Erin Rae: Lighten Up Album Review

Erin Rae makes smooth music that’s easy to listen to over and over again, but never dull. The Nashville songwriter’s 2018 album put on tunes established that strength with 12 crisp, minimalist recordings that showcased his subtle vocal style and acoustic guitar playing: it also demonstrated a consistent gift for writing earworms. With his latest album, LightenRae keeps the songwriting focused and tight while expanding her stylistic palette, landing on less folksy and more classic, unassuming pop music.

Produced by Fr. John Misty collaborator Jonathan Wilson and recorded at his Topanga Canyon studio, Lighten is unabashedly influenced by the vintage sounds of a more famous Los Angeles County canyon: the delicate, organic style of Laurel Canyon legends such as Joni Mitchell and Judee Sill is omnipresent on this album, as is the light-hearted psychedelia of the late 60s and 70s pop. -country. Bobbie Gentry, Lee Hazlewood, and Don Williams are among Rae’s named influences, and their laid-back, heavily produced aesthetic is clearly reflected in his work.

Rae and Wilson carry the weight of those familiar influences well, using floaty layers — not to mention appearances from Kevin Morby and Hand Habits — to temper their retrophilia. On the album’s catchiest track, “True Love’s Face,” Wurlitzer, organ, piano, and slide guitar creep in to create a nice, laid-back groove — the sound of talented people having fun in the studio. Five of the album’s 12 songs are complemented by a string quartet, drawing on yet another ’70s cue to deliver a more expansive and ambitious sound. At times, like on “Gonna Be Strange,” the grandeur can be cold compared to the more intimate moments, but it more often adds weight to its understated voice.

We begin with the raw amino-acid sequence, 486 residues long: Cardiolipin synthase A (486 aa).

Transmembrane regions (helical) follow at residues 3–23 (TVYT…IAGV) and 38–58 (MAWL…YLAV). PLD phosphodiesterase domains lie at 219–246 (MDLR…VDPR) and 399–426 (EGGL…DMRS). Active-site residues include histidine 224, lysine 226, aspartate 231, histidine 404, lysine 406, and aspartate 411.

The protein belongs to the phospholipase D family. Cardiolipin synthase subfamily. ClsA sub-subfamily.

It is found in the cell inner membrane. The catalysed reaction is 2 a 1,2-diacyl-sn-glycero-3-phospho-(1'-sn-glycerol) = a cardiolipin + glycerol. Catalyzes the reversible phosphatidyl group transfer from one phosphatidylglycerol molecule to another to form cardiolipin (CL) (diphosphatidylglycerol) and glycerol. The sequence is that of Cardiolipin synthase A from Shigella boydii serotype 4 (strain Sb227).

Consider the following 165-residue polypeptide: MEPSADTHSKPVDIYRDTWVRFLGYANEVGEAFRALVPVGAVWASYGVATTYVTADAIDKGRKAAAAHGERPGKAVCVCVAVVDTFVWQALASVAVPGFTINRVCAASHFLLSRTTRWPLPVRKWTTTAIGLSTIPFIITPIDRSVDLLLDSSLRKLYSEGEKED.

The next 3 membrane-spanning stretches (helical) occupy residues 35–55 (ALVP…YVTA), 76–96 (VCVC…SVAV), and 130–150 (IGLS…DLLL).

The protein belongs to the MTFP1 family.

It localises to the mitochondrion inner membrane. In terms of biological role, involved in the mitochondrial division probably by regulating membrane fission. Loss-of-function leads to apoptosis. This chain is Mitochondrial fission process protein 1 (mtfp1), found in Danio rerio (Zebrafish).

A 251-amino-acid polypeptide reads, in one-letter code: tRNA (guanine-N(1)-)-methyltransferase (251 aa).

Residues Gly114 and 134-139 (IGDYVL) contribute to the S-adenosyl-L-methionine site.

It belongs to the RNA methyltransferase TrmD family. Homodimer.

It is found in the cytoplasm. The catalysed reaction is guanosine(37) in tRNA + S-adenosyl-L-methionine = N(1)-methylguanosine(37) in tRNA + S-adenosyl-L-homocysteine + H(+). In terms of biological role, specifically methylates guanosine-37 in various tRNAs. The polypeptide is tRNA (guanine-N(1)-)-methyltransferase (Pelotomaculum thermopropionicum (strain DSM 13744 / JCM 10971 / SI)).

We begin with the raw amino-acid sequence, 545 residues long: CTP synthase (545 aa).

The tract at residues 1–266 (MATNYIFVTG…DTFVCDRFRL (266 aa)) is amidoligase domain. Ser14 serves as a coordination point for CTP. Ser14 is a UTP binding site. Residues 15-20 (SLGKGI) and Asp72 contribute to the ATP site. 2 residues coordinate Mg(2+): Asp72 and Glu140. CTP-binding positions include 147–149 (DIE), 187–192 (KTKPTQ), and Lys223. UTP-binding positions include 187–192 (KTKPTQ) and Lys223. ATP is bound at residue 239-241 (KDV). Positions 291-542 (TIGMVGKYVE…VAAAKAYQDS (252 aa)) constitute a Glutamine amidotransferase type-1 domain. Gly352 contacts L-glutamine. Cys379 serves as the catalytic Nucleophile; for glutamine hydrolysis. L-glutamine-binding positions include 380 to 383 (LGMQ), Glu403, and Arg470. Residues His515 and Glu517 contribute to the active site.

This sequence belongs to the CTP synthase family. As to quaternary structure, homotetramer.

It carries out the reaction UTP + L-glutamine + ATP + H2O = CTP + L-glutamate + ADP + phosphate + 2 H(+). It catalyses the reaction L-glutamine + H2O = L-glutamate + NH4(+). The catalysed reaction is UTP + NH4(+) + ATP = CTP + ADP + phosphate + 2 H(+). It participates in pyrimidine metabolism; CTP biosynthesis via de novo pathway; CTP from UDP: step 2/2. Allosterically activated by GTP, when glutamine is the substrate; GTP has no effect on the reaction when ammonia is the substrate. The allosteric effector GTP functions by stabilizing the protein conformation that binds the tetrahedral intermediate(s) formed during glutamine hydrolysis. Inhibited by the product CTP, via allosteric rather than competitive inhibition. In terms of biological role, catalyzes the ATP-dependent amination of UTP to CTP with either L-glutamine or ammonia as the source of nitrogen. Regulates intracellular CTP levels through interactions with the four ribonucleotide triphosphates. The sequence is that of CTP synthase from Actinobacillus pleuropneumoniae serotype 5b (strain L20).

The themes of Lighten are related to those of put on tunes, further exploring the intersection of personal relationships and mental well-being. There is a tone of self-realization, ready for therapy, in some songs; “Lighten Up and Try” plays with the didactic tension of contemporary country, radio-ready songs that tell the listener what to do or feel. But there’s a sincerity to Rae’s music, both lyrical and stylistic, that makes even those feelings compelling – it comes through the speakers like a warm embrace. “Enemy,” a song about the enemies inside our own heads, is hazy and sweet, a finger-picked jam that sounds like the perfect balm for the kind of spiraling self-loathing it describes. An epic journey, “Cosmic Sigh” sidesteps the mundane jargon about personal growth in favor of poetry: “Just before the old ways die / They attract, they lie.”

Rae’s songs are so soothing and serene that some of them almost work like lullabies, earning spots on the dreaded vibe-focused playlists with tracks like “Indie and Chill” and “Soft + Slow.” . Yet his laid-back delivery and meaty backing create a rich sound that stands on its own. In the peaceful atmosphere of Lighten is a world of musical and emotional detail, crafted with seriousness and care. Rae’s lyrics are frank and upbeat, warm and sensitive; his blunt honesty speaks to the songwriting of an older vintage.

The way Rae sings, with abundant melodic flourishes, clear enunciation, and steady, intentional vibrato, also ties his music to a bygone era. Memorable, refreshing, and more rarely among his “Americana” peers, melodically interesting, his songs bring a welcome abstraction and levity to the sometimes overly literal world of 21st century country music. “Modern Woman”, by its title alone, reads like another superficial anthem of girl power: press play, however, and you’ll hear a dynamic reaction to exactly these kinds of songs, one explicitly intended to promote the wider and as inclusive as possible. definition of femininity by going well beyond the usual white, straight and cisgender heroines of the country.

“Round up the old perceptions,” Rae sings in “Modern Woman.” “Put them down.” It’s as close to politics as she ventures on Lighten; it mainly adopts an introspective approach instead of an observational approach. But there’s an underlying generosity to this music, made to explore a woman’s healing in a style that might make us feel a little better about ourselves.

Buy: Raw Trade

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